Antibiotic Overuse In Indian Farms (And How It Affects The Whole World)

India has one of the highest rates of resistance to antibiotics and this should come as no surprise. The level of resistance is directly connected to the levels of consumption and India not only tops the world in antibiotic consumption per person, it is also the world’s fourth largest user of antimicrobials in animals.

Overuse of antibiotics in both people and animals is reckless. It is already killing 700,000 people around the world each year. And there is one thing we know for certain from Covid-19: it does not matter where a pathogen emerges; in today’s world, it can affect almost everyone on the planet in a matter of weeks.

We must reduce the obvious overuse of antibiotics in people but we must also tackle the huge but hidden use – the vast amount of antibiotics given to animals inside India’s farms.

What are antibiotics?

Antibiotics are medicines that are used to treat some types of bacterial infection. They were discovered just over 100 years ago and miraculously changed healthcare and human survival rates worldwide. Before then, simple infections killed us, and basic surgery was fraught with danger.

Perhaps because none of us remember a time before antibiotics, we have become complacent. We take them for illnesses that are not serious, we take them for illnesses they cannot treat, and we feed them wholesale to farmed animals to try to keep them alive long enough to slaughter them, and to make them grow faster.

This imprudent overuse endangers all our lives.

What is antibiotic resistance?

The main problem with overusing antibiotics is not that we ingest them, nor is it the case that the drugs stop working. The problem is that if just a few microbes have the genes to resist them, things can go badly wrong, and fast. Those bacteria survive the antibiotics, multiply and pass on their resistance to an ever-growing number of bacteria. Segments of DNA that confer this drug resistance can move from host to host, and from species to species. They spread and mutate, and diseases emerge that cannot be controlled by antibiotics – including common diseases like MRSA, and certain strains of E coli and salmonella.

Why are antibiotics given to farmed animals?

There are three reasons why antibiotics are administered to farmed animals:

  • To treat a bacterial infection
  • To try to prevent disease
  • To make animals grow faster for commercial purposes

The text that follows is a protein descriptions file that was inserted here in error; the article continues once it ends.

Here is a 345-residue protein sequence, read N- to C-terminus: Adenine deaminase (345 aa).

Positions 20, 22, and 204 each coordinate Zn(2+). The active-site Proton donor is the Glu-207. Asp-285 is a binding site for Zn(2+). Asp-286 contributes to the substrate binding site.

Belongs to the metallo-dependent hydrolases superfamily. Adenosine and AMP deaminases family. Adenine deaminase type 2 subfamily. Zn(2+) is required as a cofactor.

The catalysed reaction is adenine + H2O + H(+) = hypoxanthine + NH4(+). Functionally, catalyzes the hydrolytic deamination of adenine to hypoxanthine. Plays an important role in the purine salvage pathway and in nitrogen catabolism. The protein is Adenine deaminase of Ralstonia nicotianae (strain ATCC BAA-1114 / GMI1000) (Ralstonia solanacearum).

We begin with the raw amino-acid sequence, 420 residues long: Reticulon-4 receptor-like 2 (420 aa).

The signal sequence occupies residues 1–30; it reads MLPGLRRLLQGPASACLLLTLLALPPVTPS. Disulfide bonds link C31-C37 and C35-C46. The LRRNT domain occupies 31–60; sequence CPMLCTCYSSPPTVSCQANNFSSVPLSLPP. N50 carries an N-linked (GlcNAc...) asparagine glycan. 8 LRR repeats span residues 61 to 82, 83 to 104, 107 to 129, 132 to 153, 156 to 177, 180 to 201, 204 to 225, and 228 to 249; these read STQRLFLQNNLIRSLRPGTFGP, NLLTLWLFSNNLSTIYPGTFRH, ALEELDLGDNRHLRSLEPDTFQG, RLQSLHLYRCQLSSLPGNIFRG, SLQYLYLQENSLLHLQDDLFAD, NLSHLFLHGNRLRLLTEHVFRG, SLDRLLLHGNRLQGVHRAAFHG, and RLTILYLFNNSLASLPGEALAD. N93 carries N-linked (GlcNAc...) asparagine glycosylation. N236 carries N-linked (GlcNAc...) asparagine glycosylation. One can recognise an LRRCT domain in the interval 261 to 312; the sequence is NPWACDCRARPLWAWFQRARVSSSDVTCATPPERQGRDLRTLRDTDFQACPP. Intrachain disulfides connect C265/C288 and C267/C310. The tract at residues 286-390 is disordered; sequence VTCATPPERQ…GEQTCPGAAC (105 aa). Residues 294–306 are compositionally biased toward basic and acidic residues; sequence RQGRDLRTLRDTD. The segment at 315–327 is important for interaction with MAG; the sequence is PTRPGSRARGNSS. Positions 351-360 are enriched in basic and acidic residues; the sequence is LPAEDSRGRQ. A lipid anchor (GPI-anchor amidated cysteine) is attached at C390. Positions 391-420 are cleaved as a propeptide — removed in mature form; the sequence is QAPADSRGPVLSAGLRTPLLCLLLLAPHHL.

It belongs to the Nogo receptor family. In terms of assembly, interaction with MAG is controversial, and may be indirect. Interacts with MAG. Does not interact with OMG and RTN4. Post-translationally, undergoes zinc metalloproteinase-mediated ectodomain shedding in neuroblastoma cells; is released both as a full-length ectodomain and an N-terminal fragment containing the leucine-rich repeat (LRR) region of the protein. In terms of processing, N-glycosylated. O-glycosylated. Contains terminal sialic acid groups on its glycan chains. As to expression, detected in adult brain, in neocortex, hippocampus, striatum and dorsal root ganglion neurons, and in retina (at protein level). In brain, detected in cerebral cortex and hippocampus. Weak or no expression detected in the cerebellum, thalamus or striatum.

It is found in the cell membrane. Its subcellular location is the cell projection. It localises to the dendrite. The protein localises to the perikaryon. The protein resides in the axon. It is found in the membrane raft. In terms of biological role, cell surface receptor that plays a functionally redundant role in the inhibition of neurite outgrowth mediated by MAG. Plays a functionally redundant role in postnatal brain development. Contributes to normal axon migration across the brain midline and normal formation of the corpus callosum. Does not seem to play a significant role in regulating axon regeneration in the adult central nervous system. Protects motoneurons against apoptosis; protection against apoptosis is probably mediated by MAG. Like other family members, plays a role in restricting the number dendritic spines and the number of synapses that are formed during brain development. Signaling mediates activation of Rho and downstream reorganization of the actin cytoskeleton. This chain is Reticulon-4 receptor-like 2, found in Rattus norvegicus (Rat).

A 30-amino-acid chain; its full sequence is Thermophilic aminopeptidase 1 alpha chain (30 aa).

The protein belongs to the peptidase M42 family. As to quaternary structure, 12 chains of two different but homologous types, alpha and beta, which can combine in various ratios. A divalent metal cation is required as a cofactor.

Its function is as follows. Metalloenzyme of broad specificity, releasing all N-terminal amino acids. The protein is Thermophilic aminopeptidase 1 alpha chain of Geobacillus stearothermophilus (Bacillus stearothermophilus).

It is understandable that farmers would want to treat a bacterial infection in their animals, and few people would criticise modest use when the need was great. But antibiotics are not just given where needed, they are fed in vast amounts to farmed animals to try and prevent disease and to make the animals grow quicker than they otherwise would.

Of course, antibiotics would not be used in such vast quantities if animals were taken out of the filthy, cramped factory farms, and away from the unhygienic, stressful situations they are kept in. Then, they would not get so sick and would not need drugs. Treating animals poorly is not only bad for them, it is bad for us, too.

How many antibiotics are given to farmed animals in India?

No one knows. India does not have a surveillance system that accounts for the use of antibiotics in farmed animals. But if the data from the USA are indicative, then it is likely that a large proportion of the country’s total antibiotic consumption may actually be used in animal agriculture. There, almost 80% of all antibiotics sold or distributed are given to farmed animals.

What we do know is that in 2012, India manufactured about a third of the total antibiotics produced globally, and we can get a sense of just how widespread use is within India by the tests done on animal products. Antibiotic residues have been found in many animal products, including chicken meat and milk. In one study, 40 percent of chicken samples tested in the Delhi National Capital Region contained residues of one or more antibiotics. The researchers recommended banning the use of antibiotics to promote growth and incentivising organic farming to further reduce use. But what they didn’t say was this obvious truth: the most effective way to make the biggest reduction in the use of antibiotics is to stop farming and eating animals.